Pushing a new model for public–private cyber partnerships
29 Apr 2016|

At the heart of the new Australian Cyber Security Strategy is a new paradigm for public–private engagement on cyber security. Business has been elevated from ‘partner’ to ‘co-leader’ in the new ‘National Cyber Partnership’ to jointly drive implementation of the Strategy. The Strategy quite rightly appreciates the criticality of engaging the combined skills, expertise and capabilities of the public and private sectors to manage cyber threats and reap the economic rewards of connectivity.

In the 2009 Cyber Security Strategy, the Government claimed leadership of national cyber security, noting that it was best placed to ‘identify the strategic threats and emerging challenges of Australia’s cyber security’. The 2016 Strategy has retreated from this hubristic statement and introduced new language that invites business to co-lead and co-design initiatives such as new voluntary standards, jointly operate new cyber threat sharing centres, and undertake combined cyber incident exercises. It reflects a more sophisticated approach to engaging the owners and operators of the majority of Australia’s cyber infrastructure.

The Government has already taken steps to enable digital growth, digital innovation and expansion of the national cyber security industry through initiatives such as the previously announced Cyber Security Growth Centres. This Strategy links with the National Innovation and Science Agenda by engaging the private and research sectors to design courses that produce work-ready graduates and attract more people to cyber security and related careers.

It’s been unclear to many on the outside looking in exactly who in Government they should be talking to, and when, about cyber security. The Strategy has sought to address this with the creation of two new leadership positions, the Minister Assisting the PM and the Special Advisor to the PM on Cyber Security. These positions will be critical for leading the successful implementation of the Strategy, and their ability and willingness to meaningfully engage with the private sector will be significant factor in its eventual success or failure. The additional funding to the tune of $21.5 million over five years for CERT Australia is also a welcome boost to the important work CERT Australia does in engaging Australian business and critical infrastructure operators.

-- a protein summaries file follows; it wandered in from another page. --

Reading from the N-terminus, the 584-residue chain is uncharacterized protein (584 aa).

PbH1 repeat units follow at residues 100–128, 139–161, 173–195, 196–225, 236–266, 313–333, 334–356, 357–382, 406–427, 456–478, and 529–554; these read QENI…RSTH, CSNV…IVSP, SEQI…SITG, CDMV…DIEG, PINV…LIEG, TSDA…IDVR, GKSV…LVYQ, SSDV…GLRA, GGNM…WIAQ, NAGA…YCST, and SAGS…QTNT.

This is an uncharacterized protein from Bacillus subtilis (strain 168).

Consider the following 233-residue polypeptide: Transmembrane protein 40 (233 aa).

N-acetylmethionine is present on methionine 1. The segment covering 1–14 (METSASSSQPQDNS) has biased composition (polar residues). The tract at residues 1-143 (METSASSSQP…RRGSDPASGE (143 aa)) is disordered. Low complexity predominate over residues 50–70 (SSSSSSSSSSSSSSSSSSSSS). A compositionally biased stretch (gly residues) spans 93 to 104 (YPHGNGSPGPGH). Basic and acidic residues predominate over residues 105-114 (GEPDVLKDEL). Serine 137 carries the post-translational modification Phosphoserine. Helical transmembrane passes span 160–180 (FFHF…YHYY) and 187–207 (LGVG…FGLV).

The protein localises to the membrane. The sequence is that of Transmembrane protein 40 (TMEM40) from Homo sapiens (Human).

When the creation of the ACSC was announced in 2013, it was heralded as an opportunity to engage the private sector in government’s cyber security operations, however its location in ASIO’s secure building was less than inspired. The announcement of the transfer of the ACSC to a new facility in Canberra promises to unlock its unmet potential for greater private sector interaction. The new cyber threat sharing centres in capital cities and the online cyber threat sharing portal should also assist in integrating public and private sector information. To be truly successful they will require government to provide meaningful, actionable information in a timely manner, and the private sector to also engage in a constructive exchange of information.

Other initiatives announced in the Strategy will also better enable the private sector to manage cyber threats and embrace opportunities for digital economic growth. Voluntary Cyber Security Governance ‘health checks’ for ASX 100 companies will seek to provide constructive organisational change and make cyber security a board-level issue. While small businesses received less focus than the top-end of town, they’ve received a small boost with promised funding for pen testing. That will not only encourage small businesses to be more resilient to cyber threats, but also help further develop the Australian cyber security industry. This industry offers significant export opportunities for Australia and the Strategy supports its growth in several ways—including the growth of a skilled workforce.

While the initiatives announced in the Strategy promise a new era of public–private partnership on cyber security in Australia, there are some old hurdles that must be overcome. Business has often lost interest in engaging with government, as the cost often appears to outweigh the benefits. Without clear articulation of government’s policy goals it’s hard for business to stay engaged in the often laborious processes that government imposes on itself (PDF). The success of the new Strategy and its promised new partnership with the private sector will rely on government clearly stating its policy intent and purpose, and sustaining engagement with the private sector now that the review process has concluded.  

Embracing the private sector to share in decisions that shape the national approach to cyber security will create better overall outcomes for both sectors, and should also provide for better co-investment in cyber initiatives. The Strategy has opened the door to a new model for the public–private partnership to enhance Australia’s cyber security to reap the economic benefits that lay in wait in cyberspace. It’s now up to cross-sectoral leadership to deliver the goods.